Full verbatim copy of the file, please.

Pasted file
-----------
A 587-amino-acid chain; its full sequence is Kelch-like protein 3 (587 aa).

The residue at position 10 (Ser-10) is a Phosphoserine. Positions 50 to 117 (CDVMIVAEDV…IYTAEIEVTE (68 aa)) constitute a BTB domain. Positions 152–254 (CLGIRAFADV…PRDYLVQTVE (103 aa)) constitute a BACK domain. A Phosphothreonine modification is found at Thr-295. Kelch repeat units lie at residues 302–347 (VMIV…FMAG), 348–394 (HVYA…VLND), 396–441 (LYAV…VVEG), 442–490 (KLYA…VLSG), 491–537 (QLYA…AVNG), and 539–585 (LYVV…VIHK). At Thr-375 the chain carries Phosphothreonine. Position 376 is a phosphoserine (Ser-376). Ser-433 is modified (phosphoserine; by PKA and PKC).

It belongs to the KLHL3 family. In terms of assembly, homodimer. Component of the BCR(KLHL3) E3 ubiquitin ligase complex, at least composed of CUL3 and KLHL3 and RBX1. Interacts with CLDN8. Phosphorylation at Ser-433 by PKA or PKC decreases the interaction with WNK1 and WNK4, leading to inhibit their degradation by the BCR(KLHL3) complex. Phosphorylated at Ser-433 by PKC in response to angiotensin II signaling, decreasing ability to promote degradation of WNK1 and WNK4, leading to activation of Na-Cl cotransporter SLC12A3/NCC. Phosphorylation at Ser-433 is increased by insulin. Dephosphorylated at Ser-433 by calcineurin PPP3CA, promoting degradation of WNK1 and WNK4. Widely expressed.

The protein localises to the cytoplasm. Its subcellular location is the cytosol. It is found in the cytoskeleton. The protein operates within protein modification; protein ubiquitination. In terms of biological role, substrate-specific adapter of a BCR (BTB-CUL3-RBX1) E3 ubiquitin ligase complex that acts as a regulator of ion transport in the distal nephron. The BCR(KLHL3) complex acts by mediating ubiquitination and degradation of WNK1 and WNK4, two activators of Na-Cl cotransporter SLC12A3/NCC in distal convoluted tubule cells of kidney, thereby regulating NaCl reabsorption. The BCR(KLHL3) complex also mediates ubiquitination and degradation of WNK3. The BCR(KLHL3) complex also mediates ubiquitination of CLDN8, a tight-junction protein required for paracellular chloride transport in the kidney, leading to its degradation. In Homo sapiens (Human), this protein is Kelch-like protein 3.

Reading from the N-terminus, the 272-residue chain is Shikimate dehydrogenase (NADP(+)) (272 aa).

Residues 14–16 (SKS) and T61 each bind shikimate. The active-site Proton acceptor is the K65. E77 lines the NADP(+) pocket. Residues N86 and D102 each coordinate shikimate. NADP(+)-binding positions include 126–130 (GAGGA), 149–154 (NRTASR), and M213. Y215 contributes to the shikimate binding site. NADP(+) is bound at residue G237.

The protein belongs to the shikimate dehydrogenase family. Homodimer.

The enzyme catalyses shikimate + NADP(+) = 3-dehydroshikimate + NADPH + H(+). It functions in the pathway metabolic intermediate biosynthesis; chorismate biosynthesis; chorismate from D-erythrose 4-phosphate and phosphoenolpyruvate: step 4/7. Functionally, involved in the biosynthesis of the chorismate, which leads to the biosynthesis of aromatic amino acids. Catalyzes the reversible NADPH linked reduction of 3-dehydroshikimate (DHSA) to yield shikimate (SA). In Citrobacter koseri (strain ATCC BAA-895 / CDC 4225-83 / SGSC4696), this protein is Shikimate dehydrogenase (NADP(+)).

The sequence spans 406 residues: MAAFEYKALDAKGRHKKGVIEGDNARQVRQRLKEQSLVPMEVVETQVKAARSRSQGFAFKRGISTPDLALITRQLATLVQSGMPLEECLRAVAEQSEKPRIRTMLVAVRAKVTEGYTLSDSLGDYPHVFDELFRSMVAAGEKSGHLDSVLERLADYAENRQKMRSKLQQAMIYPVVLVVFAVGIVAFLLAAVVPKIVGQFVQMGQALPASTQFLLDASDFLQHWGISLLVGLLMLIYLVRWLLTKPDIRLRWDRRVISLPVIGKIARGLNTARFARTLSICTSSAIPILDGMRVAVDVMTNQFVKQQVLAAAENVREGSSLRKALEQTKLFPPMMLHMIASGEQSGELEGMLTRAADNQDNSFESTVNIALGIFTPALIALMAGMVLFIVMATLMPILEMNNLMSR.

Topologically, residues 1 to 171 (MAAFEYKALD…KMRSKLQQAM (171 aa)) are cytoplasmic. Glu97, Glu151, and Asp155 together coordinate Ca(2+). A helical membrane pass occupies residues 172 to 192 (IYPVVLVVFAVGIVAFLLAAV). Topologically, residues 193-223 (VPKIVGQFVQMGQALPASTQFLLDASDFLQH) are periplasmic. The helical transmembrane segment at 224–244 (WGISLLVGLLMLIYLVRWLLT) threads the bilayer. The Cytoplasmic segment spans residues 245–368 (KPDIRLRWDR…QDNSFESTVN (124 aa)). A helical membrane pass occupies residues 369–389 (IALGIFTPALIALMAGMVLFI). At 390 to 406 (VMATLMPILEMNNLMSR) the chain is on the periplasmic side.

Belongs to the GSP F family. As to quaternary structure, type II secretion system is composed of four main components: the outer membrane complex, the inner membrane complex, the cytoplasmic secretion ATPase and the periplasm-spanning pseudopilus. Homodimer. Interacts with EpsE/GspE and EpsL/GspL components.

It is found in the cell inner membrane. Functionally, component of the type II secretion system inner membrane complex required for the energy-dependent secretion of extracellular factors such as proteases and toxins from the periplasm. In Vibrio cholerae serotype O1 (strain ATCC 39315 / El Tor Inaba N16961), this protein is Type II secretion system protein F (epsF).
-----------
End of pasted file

A 587-amino-acid chain; its full sequence is Kelch-like protein 3 (587 aa).

The residue at position 10 (Ser-10) is a Phosphoserine. Positions 50 to 117 (CDVMIVAEDV…IYTAEIEVTE (68 aa)) constitute a BTB domain. Positions 152–254 (CLGIRAFADV…PRDYLVQTVE (103 aa)) constitute a BACK domain. A Phosphothreonine modification is found at Thr-295. Kelch repeat units lie at residues 302–347 (VMIV…FMAG), 348–394 (HVYA…VLND), 396–441 (LYAV…VVEG), 442–490 (KLYA…VLSG), 491–537 (QLYA…AVNG), and 539–585 (LYVV…VIHK). At Thr-375 the chain carries Phosphothreonine. Position 376 is a phosphoserine (Ser-376). Ser-433 is modified (phosphoserine; by PKA and PKC).

It belongs to the KLHL3 family. In terms of assembly, homodimer. Component of the BCR(KLHL3) E3 ubiquitin ligase complex, at least composed of CUL3 and KLHL3 and RBX1. Interacts with CLDN8. Phosphorylation at Ser-433 by PKA or PKC decreases the interaction with WNK1 and WNK4, leading to inhibit their degradation by the BCR(KLHL3) complex. Phosphorylated at Ser-433 by PKC in response to angiotensin II signaling, decreasing ability to promote degradation of WNK1 and WNK4, leading to activation of Na-Cl cotransporter SLC12A3/NCC. Phosphorylation at Ser-433 is increased by insulin. Dephosphorylated at Ser-433 by calcineurin PPP3CA, promoting degradation of WNK1 and WNK4. Widely expressed.

The protein localises to the cytoplasm. Its subcellular location is the cytosol. It is found in the cytoskeleton. The protein operates within protein modification; protein ubiquitination. In terms of biological role, substrate-specific adapter of a BCR (BTB-CUL3-RBX1) E3 ubiquitin ligase complex that acts as a regulator of ion transport in the distal nephron. The BCR(KLHL3) complex acts by mediating ubiquitination and degradation of WNK1 and WNK4, two activators of Na-Cl cotransporter SLC12A3/NCC in distal convoluted tubule cells of kidney, thereby regulating NaCl reabsorption. The BCR(KLHL3) complex also mediates ubiquitination and degradation of WNK3. The BCR(KLHL3) complex also mediates ubiquitination of CLDN8, a tight-junction protein required for paracellular chloride transport in the kidney, leading to its degradation. In Homo sapiens (Human), this protein is Kelch-like protein 3.

Reading from the N-terminus, the 272-residue chain is Shikimate dehydrogenase (NADP(+)) (272 aa).

Residues 14–16 (SKS) and T61 each bind shikimate. The active-site Proton acceptor is the K65. E77 lines the NADP(+) pocket. Residues N86 and D102 each coordinate shikimate. NADP(+)-binding positions include 126–130 (GAGGA), 149–154 (NRTASR), and M213. Y215 contributes to the shikimate binding site. NADP(+) is bound at residue G237.

The protein belongs to the shikimate dehydrogenase family. Homodimer.

The enzyme catalyses shikimate + NADP(+) = 3-dehydroshikimate + NADPH + H(+). It functions in the pathway metabolic intermediate biosynthesis; chorismate biosynthesis; chorismate from D-erythrose 4-phosphate and phosphoenolpyruvate: step 4/7. Functionally, involved in the biosynthesis of the chorismate, which leads to the biosynthesis of aromatic amino acids. Catalyzes the reversible NADPH linked reduction of 3-dehydroshikimate (DHSA) to yield shikimate (SA). In Citrobacter koseri (strain ATCC BAA-895 / CDC 4225-83 / SGSC4696), this protein is Shikimate dehydrogenase (NADP(+)).

The sequence spans 406 residues: MAAFEYKALDAKGRHKKGVIEGDNARQVRQRLKEQSLVPMEVVETQVKAARSRSQGFAFKRGISTPDLALITRQLATLVQSGMPLEECLRAVAEQSEKPRIRTMLVAVRAKVTEGYTLSDSLGDYPHVFDELFRSMVAAGEKSGHLDSVLERLADYAENRQKMRSKLQQAMIYPVVLVVFAVGIVAFLLAAVVPKIVGQFVQMGQALPASTQFLLDASDFLQHWGISLLVGLLMLIYLVRWLLTKPDIRLRWDRRVISLPVIGKIARGLNTARFARTLSICTSSAIPILDGMRVAVDVMTNQFVKQQVLAAAENVREGSSLRKALEQTKLFPPMMLHMIASGEQSGELEGMLTRAADNQDNSFESTVNIALGIFTPALIALMAGMVLFIVMATLMPILEMNNLMSR.

Topologically, residues 1 to 171 (MAAFEYKALD…KMRSKLQQAM (171 aa)) are cytoplasmic. Glu97, Glu151, and Asp155 together coordinate Ca(2+). A helical membrane pass occupies residues 172 to 192 (IYPVVLVVFAVGIVAFLLAAV). Topologically, residues 193-223 (VPKIVGQFVQMGQALPASTQFLLDASDFLQH) are periplasmic. The helical transmembrane segment at 224–244 (WGISLLVGLLMLIYLVRWLLT) threads the bilayer. The Cytoplasmic segment spans residues 245–368 (KPDIRLRWDR…QDNSFESTVN (124 aa)). A helical membrane pass occupies residues 369–389 (IALGIFTPALIALMAGMVLFI). At 390 to 406 (VMATLMPILEMNNLMSR) the chain is on the periplasmic side.

Belongs to the GSP F family. As to quaternary structure, type II secretion system is composed of four main components: the outer membrane complex, the inner membrane complex, the cytoplasmic secretion ATPase and the periplasm-spanning pseudopilus. Homodimer. Interacts with EpsE/GspE and EpsL/GspL components.

It is found in the cell inner membrane. Functionally, component of the type II secretion system inner membrane complex required for the energy-dependent secretion of extracellular factors such as proteases and toxins from the periplasm. In Vibrio cholerae serotype O1 (strain ATCC 39315 / El Tor Inaba N16961), this protein is Type II secretion system protein F (epsF).